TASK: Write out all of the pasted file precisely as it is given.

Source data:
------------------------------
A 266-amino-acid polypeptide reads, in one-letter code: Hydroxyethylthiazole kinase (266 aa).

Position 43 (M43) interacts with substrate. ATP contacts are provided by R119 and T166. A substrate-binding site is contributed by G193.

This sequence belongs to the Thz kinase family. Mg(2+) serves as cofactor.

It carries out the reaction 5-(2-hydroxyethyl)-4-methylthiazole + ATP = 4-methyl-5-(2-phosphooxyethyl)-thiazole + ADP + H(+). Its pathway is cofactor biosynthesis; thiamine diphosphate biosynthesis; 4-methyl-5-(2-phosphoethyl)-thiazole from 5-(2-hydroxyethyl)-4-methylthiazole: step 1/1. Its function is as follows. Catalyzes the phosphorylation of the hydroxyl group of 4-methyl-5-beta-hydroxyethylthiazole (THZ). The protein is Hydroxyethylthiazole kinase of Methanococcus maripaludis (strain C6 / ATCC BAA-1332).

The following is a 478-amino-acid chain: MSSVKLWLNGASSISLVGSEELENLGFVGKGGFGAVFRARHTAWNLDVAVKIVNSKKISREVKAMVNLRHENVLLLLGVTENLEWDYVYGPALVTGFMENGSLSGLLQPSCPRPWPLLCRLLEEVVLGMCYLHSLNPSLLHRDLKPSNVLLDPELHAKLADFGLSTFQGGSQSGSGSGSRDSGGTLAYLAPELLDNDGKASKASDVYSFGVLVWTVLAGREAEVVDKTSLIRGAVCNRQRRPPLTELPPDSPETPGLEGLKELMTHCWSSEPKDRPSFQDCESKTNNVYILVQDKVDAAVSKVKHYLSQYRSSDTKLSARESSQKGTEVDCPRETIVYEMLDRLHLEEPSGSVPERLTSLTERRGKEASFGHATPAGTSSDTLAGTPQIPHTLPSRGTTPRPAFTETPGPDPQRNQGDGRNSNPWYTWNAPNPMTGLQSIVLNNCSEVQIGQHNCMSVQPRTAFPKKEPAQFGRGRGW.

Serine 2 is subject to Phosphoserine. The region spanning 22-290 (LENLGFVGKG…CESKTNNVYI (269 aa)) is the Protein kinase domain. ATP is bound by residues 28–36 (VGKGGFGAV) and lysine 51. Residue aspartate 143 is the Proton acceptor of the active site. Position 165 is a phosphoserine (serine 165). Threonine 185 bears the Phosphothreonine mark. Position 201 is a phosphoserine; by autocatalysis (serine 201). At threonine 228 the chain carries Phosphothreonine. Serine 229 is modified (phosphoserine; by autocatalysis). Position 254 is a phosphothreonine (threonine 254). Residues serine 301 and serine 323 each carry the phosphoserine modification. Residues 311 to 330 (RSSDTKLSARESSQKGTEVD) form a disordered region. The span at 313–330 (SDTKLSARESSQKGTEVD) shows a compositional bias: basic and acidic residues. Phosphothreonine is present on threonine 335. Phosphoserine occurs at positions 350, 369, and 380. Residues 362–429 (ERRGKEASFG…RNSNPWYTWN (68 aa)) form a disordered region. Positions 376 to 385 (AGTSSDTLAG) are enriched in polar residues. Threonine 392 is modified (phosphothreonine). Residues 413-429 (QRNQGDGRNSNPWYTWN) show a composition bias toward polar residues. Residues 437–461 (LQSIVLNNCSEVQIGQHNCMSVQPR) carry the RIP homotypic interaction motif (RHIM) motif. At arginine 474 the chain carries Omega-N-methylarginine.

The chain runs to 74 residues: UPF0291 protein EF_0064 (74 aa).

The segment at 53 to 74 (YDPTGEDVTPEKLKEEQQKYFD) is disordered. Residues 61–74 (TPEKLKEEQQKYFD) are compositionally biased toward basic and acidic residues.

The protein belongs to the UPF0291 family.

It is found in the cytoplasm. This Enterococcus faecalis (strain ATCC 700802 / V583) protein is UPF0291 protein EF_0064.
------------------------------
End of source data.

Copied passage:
A 266-amino-acid polypeptide reads, in one-letter code: Hydroxyethylthiazole kinase (266 aa).

Position 43 (M43) interacts with substrate. ATP contacts are provided by R119 and T166. A substrate-binding site is contributed by G193.

This sequence belongs to the Thz kinase family. Mg(2+) serves as cofactor.

It carries out the reaction 5-(2-hydroxyethyl)-4-methylthiazole + ATP = 4-methyl-5-(2-phosphooxyethyl)-thiazole + ADP + H(+). Its pathway is cofactor biosynthesis; thiamine diphosphate biosynthesis; 4-methyl-5-(2-phosphoethyl)-thiazole from 5-(2-hydroxyethyl)-4-methylthiazole: step 1/1. Its function is as follows. Catalyzes the phosphorylation of the hydroxyl group of 4-methyl-5-beta-hydroxyethylthiazole (THZ). The protein is Hydroxyethylthiazole kinase of Methanococcus maripaludis (strain C6 / ATCC BAA-1332).

The following is a 478-amino-acid chain: MSSVKLWLNGASSISLVGSEELENLGFVGKGGFGAVFRARHTAWNLDVAVKIVNSKKISREVKAMVNLRHENVLLLLGVTENLEWDYVYGPALVTGFMENGSLSGLLQPSCPRPWPLLCRLLEEVVLGMCYLHSLNPSLLHRDLKPSNVLLDPELHAKLADFGLSTFQGGSQSGSGSGSRDSGGTLAYLAPELLDNDGKASKASDVYSFGVLVWTVLAGREAEVVDKTSLIRGAVCNRQRRPPLTELPPDSPETPGLEGLKELMTHCWSSEPKDRPSFQDCESKTNNVYILVQDKVDAAVSKVKHYLSQYRSSDTKLSARESSQKGTEVDCPRETIVYEMLDRLHLEEPSGSVPERLTSLTERRGKEASFGHATPAGTSSDTLAGTPQIPHTLPSRGTTPRPAFTETPGPDPQRNQGDGRNSNPWYTWNAPNPMTGLQSIVLNNCSEVQIGQHNCMSVQPRTAFPKKEPAQFGRGRGW.

Serine 2 is subject to Phosphoserine. The region spanning 22-290 (LENLGFVGKG…CESKTNNVYI (269 aa)) is the Protein kinase domain. ATP is bound by residues 28–36 (VGKGGFGAV) and lysine 51. Residue aspartate 143 is the Proton acceptor of the active site. Position 165 is a phosphoserine (serine 165). Threonine 185 bears the Phosphothreonine mark. Position 201 is a phosphoserine; by autocatalysis (serine 201). At threonine 228 the chain carries Phosphothreonine. Serine 229 is modified (phosphoserine; by autocatalysis). Position 254 is a phosphothreonine (threonine 254). Residues serine 301 and serine 323 each carry the phosphoserine modification. Residues 311 to 330 (RSSDTKLSARESSQKGTEVD) form a disordered region. The span at 313–330 (SDTKLSARESSQKGTEVD) shows a compositional bias: basic and acidic residues. Phosphothreonine is present on threonine 335. Phosphoserine occurs at positions 350, 369, and 380. Residues 362–429 (ERRGKEASFG…RNSNPWYTWN (68 aa)) form a disordered region. Positions 376 to 385 (AGTSSDTLAG) are enriched in polar residues. Threonine 392 is modified (phosphothreonine). Residues 413-429 (QRNQGDGRNSNPWYTWN) show a composition bias toward polar residues. Residues 437–461 (LQSIVLNNCSEVQIGQHNCMSVQPR) carry the RIP homotypic interaction motif (RHIM) motif. At arginine 474 the chain carries Omega-N-methylarginine.

The chain runs to 74 residues: UPF0291 protein EF_0064 (74 aa).

The segment at 53 to 74 (YDPTGEDVTPEKLKEEQQKYFD) is disordered. Residues 61–74 (TPEKLKEEQQKYFD) are compositionally biased toward basic and acidic residues.

The protein belongs to the UPF0291 family.

It is found in the cytoplasm. This Enterococcus faecalis (strain ATCC 700802 / V583) protein is UPF0291 protein EF_0064.